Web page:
The US has renewed concerns over restrictions that the WHO imposes on Taiwan’s participation in the organization and reiterated its support for Taiwan’s inclusion as an observer at the WHO’s governing body, the World Health Assembly (WHA), and at WHO technical bodies.
A report by the US Department of State to Congress describes Taiwan’s participation in the WHO as “sporadic” and “intermittent.”
The situation “inherently limits Taiwan’s ability” to deal with future public health emergencies due to “a lack of timely information and accessible resources,” according to the report, a copy of which the Taipei Times obtained yesterday.
Taiwan began to participate in the WHA as an observer under the name “Chinese Taipei” in 2009, an arrangement subject to annual renewal with China’s consent.
On April 8, the Department of Health said Minister Chiu Wen-ta (邱文達) would attend the 66th WHA, to be held from May 20 to May 28 in Geneva, Switzerland, as in previous years, after receiving an invitation from WHO Director-General Margaret Chan (陳馮富珍) on April 3.
Despite recognizing the presence of Taiwan at WHA meetings from 2009 to last year, the US said that the overall situation with regard to Taiwan’s engagement in relevant working groups and technical activities of the Geneva-based WHO remains “unsatisfactory.”
“To date, the improvement in cross-strait relations [including a bilateral agreement on health cooperation], coupled with WHA observer status, has not resulted in greater technical involvement of Taiwan experts and officials in relevant meetings,” it said.
The US said the WHO has not replied to requests by Taiwan to participate in its organizations, including the STOP TB Partnership, the Global Influenza Surveillance and Response System (GISRS), the WHO Western Pacific Regional Office and its annual Regional Committee, the International Food Safety Authorities Network, and the Pandemic Influenza Preparedness (PIP) Framework.
Taiwan had hoped to join the PIP Framework by having vaccine manufacturer, Adimmune Corp (國光生物科技), make a partnership contribution and sign a material transfer agreement with the WHO to receive PIP biological materials from the GISRS, but the firm was only recently invited to attend the latest industry segment of the PIP Advisory Group meeting, the US said.
The progress was facilitated through the US Mission in Geneva, the report said.
The Department of State presents the report to the US Congress annually to explain its policy on Taiwan’s participation in the WHO.
The US has helped Taiwanese experts attend WHA meetings in Geneva, where members of the public with Repubilc of China passports have been harassed and sometimes turned away if they could not produce a second form of photo identification for UN security, according to the report.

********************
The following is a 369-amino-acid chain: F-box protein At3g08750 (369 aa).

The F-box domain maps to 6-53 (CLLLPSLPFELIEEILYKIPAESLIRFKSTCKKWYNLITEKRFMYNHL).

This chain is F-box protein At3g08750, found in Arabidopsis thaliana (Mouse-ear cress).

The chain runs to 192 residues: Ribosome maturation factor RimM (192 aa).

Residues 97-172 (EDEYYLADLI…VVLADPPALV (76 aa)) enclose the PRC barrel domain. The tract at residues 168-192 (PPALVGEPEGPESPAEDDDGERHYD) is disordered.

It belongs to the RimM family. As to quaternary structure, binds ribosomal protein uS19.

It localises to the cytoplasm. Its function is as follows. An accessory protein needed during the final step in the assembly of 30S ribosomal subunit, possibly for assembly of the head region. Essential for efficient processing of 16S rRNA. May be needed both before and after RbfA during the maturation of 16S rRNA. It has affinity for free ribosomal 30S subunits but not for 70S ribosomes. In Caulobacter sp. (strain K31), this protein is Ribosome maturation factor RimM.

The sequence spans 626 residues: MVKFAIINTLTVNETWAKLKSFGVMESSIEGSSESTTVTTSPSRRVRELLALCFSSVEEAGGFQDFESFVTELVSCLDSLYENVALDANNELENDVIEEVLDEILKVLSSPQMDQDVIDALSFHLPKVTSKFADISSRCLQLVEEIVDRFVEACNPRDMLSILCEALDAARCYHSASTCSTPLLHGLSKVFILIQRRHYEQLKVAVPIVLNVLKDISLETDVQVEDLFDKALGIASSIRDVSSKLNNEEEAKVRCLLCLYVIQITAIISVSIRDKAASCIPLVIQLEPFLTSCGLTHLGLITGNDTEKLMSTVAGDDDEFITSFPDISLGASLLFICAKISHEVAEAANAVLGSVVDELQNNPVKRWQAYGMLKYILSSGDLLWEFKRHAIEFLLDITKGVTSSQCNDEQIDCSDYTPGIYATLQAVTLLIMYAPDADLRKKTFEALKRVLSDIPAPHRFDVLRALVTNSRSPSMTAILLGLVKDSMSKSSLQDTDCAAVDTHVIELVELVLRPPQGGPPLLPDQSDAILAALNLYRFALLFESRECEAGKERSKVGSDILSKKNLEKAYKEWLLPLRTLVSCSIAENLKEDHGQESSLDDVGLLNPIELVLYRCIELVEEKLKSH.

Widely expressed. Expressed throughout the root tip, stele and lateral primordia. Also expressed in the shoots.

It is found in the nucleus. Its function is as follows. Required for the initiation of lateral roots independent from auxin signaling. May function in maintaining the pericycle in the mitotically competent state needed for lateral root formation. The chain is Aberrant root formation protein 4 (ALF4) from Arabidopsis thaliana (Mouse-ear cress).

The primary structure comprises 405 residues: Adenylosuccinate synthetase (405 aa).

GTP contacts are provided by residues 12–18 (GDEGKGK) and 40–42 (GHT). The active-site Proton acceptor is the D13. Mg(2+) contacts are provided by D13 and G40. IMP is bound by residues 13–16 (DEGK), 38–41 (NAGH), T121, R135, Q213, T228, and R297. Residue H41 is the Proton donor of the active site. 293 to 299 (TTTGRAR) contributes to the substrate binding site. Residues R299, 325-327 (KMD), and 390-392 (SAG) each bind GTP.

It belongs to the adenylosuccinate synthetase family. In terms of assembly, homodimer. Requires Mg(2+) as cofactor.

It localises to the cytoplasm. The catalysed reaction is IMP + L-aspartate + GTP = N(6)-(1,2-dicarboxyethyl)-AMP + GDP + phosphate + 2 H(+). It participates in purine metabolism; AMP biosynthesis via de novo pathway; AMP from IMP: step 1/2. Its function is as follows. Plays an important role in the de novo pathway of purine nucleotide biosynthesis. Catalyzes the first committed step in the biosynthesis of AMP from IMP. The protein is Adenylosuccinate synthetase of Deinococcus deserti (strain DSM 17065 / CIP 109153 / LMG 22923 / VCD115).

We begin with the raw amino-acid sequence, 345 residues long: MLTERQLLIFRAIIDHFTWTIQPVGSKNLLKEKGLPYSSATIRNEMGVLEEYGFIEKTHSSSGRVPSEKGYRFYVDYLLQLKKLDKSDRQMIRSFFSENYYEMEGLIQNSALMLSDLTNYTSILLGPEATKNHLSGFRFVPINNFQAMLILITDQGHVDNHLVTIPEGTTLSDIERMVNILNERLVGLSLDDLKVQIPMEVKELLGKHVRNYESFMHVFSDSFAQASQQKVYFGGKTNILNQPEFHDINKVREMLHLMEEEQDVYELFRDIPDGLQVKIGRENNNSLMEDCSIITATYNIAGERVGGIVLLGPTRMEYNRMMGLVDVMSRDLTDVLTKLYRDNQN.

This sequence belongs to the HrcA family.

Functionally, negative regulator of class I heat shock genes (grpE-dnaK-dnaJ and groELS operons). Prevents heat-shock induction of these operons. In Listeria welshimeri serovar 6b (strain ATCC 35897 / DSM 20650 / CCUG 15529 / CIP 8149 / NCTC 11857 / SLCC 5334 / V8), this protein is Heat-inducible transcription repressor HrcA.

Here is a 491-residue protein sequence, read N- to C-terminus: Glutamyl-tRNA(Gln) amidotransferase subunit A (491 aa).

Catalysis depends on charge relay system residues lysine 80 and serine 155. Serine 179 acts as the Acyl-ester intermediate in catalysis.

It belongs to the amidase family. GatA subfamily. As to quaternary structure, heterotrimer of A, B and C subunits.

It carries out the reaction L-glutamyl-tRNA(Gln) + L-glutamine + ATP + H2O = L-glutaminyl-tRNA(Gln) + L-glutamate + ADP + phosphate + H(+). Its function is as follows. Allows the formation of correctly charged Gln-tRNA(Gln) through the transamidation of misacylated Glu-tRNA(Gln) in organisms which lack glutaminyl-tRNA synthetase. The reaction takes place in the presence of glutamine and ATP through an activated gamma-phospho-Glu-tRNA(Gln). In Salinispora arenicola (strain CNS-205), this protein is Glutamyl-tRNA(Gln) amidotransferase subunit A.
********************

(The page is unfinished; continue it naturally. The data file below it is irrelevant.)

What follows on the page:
“In 2011, Taiwan experts and participants had extreme difficulties accessing the WHA, particularly at the Palais des Nations ... In 2012, in part through diplomatic efforts by the United States, a solution on entry to the Palais des Nations emerged so that there were no incidents regarding participation by Taiwan experts last year,” the report said.
The solution has carried over into dealings with WHO headquarters as well, the US said.
The US again voiced its opposition to the “non-transparent” manner in which the WHO issued an internal memorandum in 2010 to limit Taiwan’s participation in the International Health Regulations (IHR), the WHO’s regulatory framework to prevent epidemics, and in which it refers to the nation as “Taiwan, Province of China.”
The US said that the “unresolved issue” of nomenclature for Taiwan at the WHO hampers efforts to further involve Taipei in effective implementation of IHRs.
As of last year, all Taiwanese ports on the IHR Authorized Ports list were identified as belonging to China, the US said.
“The nomenclature issue likely is one factor causing delayed communications with experts with Taiwan. Some WHO communications continue to be incorrectly routed through Beijing or through China’s Mission in Geneva,” the US said.
The US said that the issue of nomenclature is “so closely linked to Taiwan’s participation in IHRs,” and thus “we believe Taiwan should be referred to as ‘Chinese Taipei’ in both internal and external WHO communications.”
The US continues to object to the usage of the phrase “Taiwan, Province of China,” “Taiwan, China,” and “other closely related nomenclature” in WHO/WHA internal documents, as well as in all other international organizations in which Taiwan is a meaningful participant, the department said.
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